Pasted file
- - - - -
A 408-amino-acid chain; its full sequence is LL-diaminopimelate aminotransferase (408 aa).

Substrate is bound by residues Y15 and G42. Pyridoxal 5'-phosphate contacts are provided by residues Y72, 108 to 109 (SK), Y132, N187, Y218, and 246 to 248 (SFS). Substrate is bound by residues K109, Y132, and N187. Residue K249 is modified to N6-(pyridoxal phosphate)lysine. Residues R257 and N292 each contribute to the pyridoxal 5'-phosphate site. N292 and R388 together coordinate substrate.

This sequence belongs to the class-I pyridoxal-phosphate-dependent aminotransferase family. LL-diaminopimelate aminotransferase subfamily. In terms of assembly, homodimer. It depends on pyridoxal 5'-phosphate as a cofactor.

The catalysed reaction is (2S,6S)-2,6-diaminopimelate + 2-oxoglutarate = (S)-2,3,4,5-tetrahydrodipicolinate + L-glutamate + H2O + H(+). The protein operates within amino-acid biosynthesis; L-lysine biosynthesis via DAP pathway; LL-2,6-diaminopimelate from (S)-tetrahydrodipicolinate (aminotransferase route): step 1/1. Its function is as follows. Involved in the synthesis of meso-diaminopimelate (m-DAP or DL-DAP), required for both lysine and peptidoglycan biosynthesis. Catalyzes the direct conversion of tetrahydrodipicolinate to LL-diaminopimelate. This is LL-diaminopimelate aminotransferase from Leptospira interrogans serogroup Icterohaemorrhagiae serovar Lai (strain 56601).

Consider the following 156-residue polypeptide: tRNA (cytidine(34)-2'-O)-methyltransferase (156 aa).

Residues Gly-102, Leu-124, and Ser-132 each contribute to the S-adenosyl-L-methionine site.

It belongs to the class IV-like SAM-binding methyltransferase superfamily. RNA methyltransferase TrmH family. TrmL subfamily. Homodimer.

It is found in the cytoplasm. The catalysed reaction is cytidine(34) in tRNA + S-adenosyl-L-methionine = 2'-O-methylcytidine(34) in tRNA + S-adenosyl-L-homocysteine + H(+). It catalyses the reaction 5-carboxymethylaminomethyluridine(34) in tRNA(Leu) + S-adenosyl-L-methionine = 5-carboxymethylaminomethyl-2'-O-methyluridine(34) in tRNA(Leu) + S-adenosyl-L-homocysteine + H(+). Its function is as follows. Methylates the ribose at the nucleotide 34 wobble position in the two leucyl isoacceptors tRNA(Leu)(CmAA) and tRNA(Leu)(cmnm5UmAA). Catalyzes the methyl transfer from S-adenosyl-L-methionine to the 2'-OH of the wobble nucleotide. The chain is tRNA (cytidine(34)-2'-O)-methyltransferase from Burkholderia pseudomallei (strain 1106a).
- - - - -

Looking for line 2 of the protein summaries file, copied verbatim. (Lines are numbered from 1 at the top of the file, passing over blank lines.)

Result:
Substrate is bound by residues Y15 and G42. Pyridoxal 5'-phosphate contacts are provided by residues Y72, 108 to 109 (SK), Y132, N187, Y218, and 246 to 248 (SFS). Substrate is bound by residues K109, Y132, and N187. Residue K249 is modified to N6-(pyridoxal phosphate)lysine. Residues R257 and N292 each contribute to the pyridoxal 5'-phosphate site. N292 and R388 together coordinate substrate.